Acrimony and Lengthy Debate
The 2016 Minnesota Legislative Session convened at noon on Tuesday, March 8. With a condensed ten week calendar, it will be a race against the clock to complete business. The House spent the bulk of their opening session arguing about space issues at the Capitol. Democrats expressed dismay over allocating just 18 seats in our House Chambers for members of the public, and 15 seats for reporters.
The opening Senate session was not a kumbaya moment either. Republicans were not pleased with a recent DFL decision to break into two, the Environment, Economic Development and Agriculture Budget Division. Sen. John Marty (DFL-Roseville) will chair the Environment and Energy Budget Division and Sen. David Tomassoni (DFL-Chisolm) will chair what remains of his committee, now called the Natural Resources, Economic Development, and Agriculture Budget Division. Tomassoni, an Iron Range lawmaker, was criticized last year over a number of provisions in environment legislation that were viewed as favorable to business interests at the expense of environmental concerns. Republicans noted that the newly formed committee will only have representation from one Iron Range member and will be chaired by a Twin Cities environmentalist (Marty). They demanded to know who made the decision. Bakk said he was meeting with Minority Leader David Hann (R-Eden Prairie) later in the day and would provide him with that information, but would not give names while on the floor of the Senate.
Out of the Gate
There are a few areas of agreement heading into the 2016 session. Both parties support a 26 week extension of unemployment benefits for laid-off Iron Range mine workers. On Thursday, following heated debate, the Senate took up and passed the package. Republicans offered an amendment to extend a one-time, $270 million unemployment tax credit to business and a provision to automatically reduce employer rates if the unemployment trust fund grows beyond federal solvency guidelines. The amendment was not adopted, but is likely to be offered and adopted in the House, sending the bill to conference committee.
In addition, House and Senate leaders are also ready to pass a measure to move the State toward compliance with the federal driver’s license and identification card requirements (Real ID).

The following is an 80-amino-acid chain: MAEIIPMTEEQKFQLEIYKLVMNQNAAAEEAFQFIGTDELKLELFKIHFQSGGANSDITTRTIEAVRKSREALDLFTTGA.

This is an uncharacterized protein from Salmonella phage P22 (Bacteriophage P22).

On Thursday, March 10, the Senate Transportation Committee amended a bill in committee with a delete-all, which allows Real ID planning. This is the first bill in a two part series. This bill will allow the Department of Public Safety (DPS) to plan for implementation of the Real ID; however, it requires additional approval before DPS can fully implement Real ID.
The amended language requires a report to the Legislature from DPS by March 31, 2016 that will include planning for implementation, itemizing costs, and implementing a two-tier license program among other items.
Sen. Scott Dibble (DFL-Minneapolis) assured the committee he will have the second bill before the committee as soon as DPS can provide the needed information. He intends to pass the Real ID measure this session.
The bill will next be heard in Senate Judiciary on Friday, March 11, 2016. It will be on the Senate floor next week, and then sent to the House.
DFL Governor Mark Dayton recently said he was pessimistic about getting a meaningful transportation funding bill this year, even though it’s one of his top priorities. Dayton prefers a dedicated gas tax increase for road and bridge projects. He opposes a House Republican plan to use existing sales tax revenue from the General Fund.
Republican House Speaker Kurt Daudt (R-Crown) says he’s optimistic about getting a transportation deal, if all sides can focus on the areas where they agree. Daudt made it clear that a gas tax increase is not one of those areas.
House Republicans are also still pushing for the $2 billion in tax cuts that they passed last session. Their plan includes a phase out of the tax on Social Security income.